The International Committee of the Red Cross has called for immediate political action to contain the "deep crisis" in the West Bank and Gaza.
Red Cross workers negotiate access for an injured Palestinian in Gaza
The statement was an unusual departure from its normally non-political stance.
The ICRC said the measures imposed by Israel had denied the Palestinian population the right to live a normal and dignified life.
But the Israeli government insisted it was co-operating with the Red Cross to ensure the flow of humanitarian aid.
"We are committed to making sure that the people of Gaza continue to receive vital humanitarian and medical support," Israeli government spokesman Mark Regev said.
But the Israeli government also said restrictions could not be eased too quickly, because Palestinian militants would then try to carry out more attacks.
The ICRC says humanitarian assistance cannot possibly be the solution in Gaza and the West Bank.
Its statement comes just days before a major donor conference in Paris.
The BBC's Imogen Foulkes in Geneva says politics is not usually a word which features in the language of the international Red Cross - the famously neutral organisation tends to work quietly in conflict zones, and when it does speak, it speaks of numbers of injured treated, or numbers of detainees visited.
But the ICRC now says that life in the West bank and Gaza Strip has become so dreadful that no amount of humanitarian aid can really help.
"Why do we call for political action? Because actually we do not think that humanitarian aid can solve the problem," said Beatrice Megevand Roggo, ICRC director of operations for the Middle East.
"In Gaza the whole strip is being strangled, economically speaking, life there has become a nightmare. And for that there is no solution that can be provided by humanitarian organisations.
"We can try to put patches on problems, but we do not have the key to a lasting solution that would address the roots of the problem."
In fact the Red Cross and other UN aid agencies are pouring money into Gaza; senior aid officials, our correspondent says, privately fear they may be perpetuating a situation which really should not continue.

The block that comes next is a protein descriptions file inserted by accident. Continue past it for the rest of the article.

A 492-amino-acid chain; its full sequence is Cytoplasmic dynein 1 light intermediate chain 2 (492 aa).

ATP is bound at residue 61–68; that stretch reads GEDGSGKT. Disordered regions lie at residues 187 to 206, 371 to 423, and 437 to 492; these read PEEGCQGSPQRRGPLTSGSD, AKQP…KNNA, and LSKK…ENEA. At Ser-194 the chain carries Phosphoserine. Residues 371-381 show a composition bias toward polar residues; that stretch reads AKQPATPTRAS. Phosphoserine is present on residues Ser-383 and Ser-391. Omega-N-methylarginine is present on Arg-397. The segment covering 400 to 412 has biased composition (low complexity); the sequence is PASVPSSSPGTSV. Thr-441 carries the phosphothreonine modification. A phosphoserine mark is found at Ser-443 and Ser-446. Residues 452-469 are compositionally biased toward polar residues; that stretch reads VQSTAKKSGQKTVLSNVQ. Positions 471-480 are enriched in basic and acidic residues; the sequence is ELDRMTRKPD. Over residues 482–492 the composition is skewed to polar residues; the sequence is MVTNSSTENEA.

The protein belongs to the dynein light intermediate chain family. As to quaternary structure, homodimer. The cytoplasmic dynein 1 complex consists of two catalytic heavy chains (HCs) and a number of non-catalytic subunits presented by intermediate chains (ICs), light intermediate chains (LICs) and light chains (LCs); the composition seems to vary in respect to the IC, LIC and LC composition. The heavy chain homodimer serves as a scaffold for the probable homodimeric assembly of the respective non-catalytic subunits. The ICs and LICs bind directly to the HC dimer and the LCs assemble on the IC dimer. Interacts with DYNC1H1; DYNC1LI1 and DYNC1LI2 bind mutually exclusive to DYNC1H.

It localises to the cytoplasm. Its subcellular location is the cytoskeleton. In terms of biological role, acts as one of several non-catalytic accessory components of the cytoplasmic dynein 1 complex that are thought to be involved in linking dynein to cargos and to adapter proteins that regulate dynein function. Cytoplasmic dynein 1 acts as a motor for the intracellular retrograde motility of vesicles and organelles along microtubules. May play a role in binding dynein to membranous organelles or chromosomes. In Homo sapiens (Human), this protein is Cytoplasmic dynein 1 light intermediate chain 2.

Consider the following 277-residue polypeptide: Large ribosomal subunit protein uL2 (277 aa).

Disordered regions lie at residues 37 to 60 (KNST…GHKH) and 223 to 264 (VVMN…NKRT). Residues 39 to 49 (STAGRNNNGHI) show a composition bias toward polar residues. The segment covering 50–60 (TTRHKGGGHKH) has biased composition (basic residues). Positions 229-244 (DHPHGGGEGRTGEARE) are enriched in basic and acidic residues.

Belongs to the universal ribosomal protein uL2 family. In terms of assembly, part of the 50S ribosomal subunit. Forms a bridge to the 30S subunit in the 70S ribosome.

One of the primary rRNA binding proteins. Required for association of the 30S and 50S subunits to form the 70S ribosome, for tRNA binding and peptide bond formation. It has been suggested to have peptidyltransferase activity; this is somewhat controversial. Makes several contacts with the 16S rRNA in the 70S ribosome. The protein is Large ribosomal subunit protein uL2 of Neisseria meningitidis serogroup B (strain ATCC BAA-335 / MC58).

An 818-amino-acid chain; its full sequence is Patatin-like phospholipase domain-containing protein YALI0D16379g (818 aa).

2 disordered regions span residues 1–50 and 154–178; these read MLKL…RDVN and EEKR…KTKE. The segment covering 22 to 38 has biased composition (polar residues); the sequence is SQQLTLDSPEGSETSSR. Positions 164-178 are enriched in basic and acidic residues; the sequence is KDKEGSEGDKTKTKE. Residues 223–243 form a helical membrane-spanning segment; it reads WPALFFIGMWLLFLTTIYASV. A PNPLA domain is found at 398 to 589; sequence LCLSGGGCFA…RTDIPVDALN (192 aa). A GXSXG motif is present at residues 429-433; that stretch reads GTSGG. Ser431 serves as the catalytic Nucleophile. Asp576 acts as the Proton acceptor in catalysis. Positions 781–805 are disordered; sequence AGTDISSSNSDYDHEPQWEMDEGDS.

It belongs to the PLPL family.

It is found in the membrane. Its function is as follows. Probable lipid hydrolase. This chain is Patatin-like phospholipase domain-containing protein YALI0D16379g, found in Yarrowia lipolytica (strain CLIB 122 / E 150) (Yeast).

Together with its statement calling for political action, the Red Cross has issued a report called Dignity Denied which paints a harrowing picture of life for the Palestinians - suffering an economic blockade which denies them jobs, medical care, and even food.
"The 1.4 million Palestinians living in the Gaza Strip continue to pay for conflict and economic containment with their health and livelihoods," the report says.
"In the West Bank, the establishment of Israeli settlements affects every aspect of Palestinians' lives and leads to the loss of much land and income, together with recurrent violence by settlers. Exhausting movement restrictions hinder access to work and have led to unprecedented levels of unemployment and poverty.
"Only prompt, innovative and courageous political action can change the harsh reality of this long-standing occupation, restore normal social and economic life to the Palestinian people, and allow them to live their lives in dignity."
The ICRC says it recognises Israel's right to take measures to defend itself.
"[But this] needs to be balanced against the Palestinians' right to live a normal and dignified life," said Ms Roggo.
Also on Thursday, the World Bank said increased aid and Palestinian government reforms will have no real effect unless Israel eases restrictions on travel and trade.
At the donors conference on Monday in Paris, governments are being asked to provide the Palestinians with US $5.6bn over the next three years.